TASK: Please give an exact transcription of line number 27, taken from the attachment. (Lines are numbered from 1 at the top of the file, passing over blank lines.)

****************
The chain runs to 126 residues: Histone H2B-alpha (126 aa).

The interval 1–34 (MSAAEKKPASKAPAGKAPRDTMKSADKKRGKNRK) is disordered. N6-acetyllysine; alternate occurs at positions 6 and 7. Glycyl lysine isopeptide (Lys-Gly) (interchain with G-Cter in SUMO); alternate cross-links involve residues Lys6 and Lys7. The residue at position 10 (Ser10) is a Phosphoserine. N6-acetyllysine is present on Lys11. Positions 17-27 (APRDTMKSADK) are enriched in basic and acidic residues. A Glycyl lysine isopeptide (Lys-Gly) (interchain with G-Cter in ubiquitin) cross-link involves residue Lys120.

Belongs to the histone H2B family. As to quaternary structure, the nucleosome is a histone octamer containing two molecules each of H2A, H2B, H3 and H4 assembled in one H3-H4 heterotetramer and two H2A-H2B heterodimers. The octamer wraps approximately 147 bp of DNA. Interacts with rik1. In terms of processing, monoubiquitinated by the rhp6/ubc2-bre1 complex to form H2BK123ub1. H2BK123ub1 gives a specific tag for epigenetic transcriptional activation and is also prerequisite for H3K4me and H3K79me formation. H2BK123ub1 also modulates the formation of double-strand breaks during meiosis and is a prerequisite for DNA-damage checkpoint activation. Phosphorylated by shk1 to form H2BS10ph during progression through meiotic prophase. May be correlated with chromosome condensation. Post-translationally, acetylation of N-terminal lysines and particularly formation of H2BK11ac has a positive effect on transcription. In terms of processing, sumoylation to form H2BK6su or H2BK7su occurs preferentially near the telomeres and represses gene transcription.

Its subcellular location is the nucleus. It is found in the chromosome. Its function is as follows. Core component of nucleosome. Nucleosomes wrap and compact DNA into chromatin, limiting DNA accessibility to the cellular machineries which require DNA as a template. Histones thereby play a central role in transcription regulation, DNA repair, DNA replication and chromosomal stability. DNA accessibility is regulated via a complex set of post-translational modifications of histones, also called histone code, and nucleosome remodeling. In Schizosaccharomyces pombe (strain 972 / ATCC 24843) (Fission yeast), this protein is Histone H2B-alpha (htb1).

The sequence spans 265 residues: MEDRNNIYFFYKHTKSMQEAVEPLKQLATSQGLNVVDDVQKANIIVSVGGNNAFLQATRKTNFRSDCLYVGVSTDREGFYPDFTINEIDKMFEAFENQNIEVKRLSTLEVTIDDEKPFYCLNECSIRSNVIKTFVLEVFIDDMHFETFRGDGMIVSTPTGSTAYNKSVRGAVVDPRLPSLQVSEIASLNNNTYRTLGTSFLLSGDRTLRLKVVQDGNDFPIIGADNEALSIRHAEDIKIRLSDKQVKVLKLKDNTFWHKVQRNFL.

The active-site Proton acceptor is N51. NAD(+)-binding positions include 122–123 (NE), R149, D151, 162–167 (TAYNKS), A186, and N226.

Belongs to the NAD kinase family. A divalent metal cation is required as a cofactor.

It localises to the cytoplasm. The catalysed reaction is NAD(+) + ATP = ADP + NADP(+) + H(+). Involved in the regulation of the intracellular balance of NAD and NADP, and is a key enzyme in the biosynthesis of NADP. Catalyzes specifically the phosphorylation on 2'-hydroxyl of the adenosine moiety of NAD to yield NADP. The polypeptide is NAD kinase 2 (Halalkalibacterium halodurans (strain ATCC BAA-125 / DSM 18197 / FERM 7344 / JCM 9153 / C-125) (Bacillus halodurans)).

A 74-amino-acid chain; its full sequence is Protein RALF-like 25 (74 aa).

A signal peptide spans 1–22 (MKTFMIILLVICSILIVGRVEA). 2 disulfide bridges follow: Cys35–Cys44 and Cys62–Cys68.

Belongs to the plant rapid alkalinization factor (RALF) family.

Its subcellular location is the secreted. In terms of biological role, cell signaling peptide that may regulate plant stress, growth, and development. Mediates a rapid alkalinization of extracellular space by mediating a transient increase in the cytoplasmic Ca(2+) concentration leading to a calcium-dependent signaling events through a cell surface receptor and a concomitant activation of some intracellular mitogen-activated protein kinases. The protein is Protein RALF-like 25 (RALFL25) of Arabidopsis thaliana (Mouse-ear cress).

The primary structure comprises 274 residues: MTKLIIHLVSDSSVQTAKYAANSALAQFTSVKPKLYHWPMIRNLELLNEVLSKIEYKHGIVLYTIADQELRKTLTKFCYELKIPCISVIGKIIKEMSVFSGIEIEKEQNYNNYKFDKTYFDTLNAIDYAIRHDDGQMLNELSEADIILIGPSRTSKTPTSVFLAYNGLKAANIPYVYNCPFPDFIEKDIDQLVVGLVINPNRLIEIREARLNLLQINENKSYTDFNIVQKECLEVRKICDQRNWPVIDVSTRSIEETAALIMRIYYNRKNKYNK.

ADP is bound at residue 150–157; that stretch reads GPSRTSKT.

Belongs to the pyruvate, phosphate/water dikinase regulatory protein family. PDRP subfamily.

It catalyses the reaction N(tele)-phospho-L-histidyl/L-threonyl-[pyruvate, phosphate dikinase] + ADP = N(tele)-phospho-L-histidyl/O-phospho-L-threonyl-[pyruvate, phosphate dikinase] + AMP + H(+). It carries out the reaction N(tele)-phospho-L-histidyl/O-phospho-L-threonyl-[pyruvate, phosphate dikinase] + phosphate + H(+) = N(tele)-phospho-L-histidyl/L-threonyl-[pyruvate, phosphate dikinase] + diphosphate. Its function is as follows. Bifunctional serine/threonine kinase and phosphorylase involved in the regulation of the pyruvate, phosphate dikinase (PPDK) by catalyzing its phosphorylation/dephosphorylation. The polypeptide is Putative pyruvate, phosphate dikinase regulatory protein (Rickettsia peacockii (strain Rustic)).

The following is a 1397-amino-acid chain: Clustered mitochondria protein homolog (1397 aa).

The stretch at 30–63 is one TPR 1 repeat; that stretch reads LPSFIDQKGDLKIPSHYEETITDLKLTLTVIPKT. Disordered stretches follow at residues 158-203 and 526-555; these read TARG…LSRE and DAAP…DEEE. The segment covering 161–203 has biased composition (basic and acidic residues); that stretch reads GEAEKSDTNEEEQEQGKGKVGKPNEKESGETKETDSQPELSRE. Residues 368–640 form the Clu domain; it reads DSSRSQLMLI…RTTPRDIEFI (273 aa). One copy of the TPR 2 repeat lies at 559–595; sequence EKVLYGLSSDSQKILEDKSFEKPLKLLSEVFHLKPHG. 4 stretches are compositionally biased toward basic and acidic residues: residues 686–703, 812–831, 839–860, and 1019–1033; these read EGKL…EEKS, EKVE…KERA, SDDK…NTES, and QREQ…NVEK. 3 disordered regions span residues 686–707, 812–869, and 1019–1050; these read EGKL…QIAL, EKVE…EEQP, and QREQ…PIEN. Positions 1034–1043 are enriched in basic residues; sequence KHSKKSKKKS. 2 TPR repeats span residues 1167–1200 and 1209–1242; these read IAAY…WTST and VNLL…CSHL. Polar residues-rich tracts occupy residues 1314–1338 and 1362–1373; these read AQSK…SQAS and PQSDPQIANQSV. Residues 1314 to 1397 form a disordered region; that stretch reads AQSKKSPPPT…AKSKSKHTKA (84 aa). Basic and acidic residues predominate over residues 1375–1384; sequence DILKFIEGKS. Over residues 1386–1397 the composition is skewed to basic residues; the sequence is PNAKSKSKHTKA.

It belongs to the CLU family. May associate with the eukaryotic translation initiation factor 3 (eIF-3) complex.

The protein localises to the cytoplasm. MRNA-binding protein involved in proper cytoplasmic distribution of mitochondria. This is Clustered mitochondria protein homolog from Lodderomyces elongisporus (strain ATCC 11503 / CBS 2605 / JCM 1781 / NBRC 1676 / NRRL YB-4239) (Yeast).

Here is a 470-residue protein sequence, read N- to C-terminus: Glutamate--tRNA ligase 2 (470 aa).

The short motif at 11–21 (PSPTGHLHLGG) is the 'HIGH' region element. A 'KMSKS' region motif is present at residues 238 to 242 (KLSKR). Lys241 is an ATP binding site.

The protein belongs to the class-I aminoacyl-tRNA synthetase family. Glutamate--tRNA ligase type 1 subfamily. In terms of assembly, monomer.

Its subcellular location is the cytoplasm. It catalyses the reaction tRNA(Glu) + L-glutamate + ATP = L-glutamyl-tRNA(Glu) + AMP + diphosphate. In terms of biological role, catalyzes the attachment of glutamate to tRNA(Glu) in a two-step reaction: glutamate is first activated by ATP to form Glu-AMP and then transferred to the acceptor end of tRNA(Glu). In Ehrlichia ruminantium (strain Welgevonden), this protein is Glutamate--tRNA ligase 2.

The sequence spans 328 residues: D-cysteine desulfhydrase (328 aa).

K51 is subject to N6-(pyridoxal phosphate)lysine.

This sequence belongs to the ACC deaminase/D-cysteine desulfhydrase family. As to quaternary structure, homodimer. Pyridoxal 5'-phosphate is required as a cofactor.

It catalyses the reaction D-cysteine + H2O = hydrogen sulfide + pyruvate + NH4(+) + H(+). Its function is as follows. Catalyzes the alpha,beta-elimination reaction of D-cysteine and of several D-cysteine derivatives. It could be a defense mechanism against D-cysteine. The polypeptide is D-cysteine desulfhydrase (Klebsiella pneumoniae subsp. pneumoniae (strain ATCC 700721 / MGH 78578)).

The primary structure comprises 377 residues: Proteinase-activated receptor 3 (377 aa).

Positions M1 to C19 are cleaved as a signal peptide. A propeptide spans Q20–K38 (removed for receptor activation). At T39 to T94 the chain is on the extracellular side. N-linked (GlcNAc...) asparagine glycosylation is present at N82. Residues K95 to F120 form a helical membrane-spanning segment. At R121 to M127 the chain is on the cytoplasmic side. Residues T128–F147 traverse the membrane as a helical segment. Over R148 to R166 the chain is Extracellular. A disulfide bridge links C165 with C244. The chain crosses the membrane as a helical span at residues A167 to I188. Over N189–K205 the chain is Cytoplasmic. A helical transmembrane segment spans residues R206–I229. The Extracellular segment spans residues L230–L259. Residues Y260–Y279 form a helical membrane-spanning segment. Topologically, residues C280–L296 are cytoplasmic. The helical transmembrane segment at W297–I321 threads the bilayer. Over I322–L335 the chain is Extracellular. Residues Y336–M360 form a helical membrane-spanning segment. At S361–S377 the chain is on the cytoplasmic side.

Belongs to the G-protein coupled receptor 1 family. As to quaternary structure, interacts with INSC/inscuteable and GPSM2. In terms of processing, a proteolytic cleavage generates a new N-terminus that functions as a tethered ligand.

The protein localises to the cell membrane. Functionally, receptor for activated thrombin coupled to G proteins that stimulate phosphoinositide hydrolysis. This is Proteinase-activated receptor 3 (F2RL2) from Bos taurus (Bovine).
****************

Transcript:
This sequence belongs to the ACC deaminase/D-cysteine desulfhydrase family. As to quaternary structure, homodimer. Pyridoxal 5'-phosphate is required as a cofactor.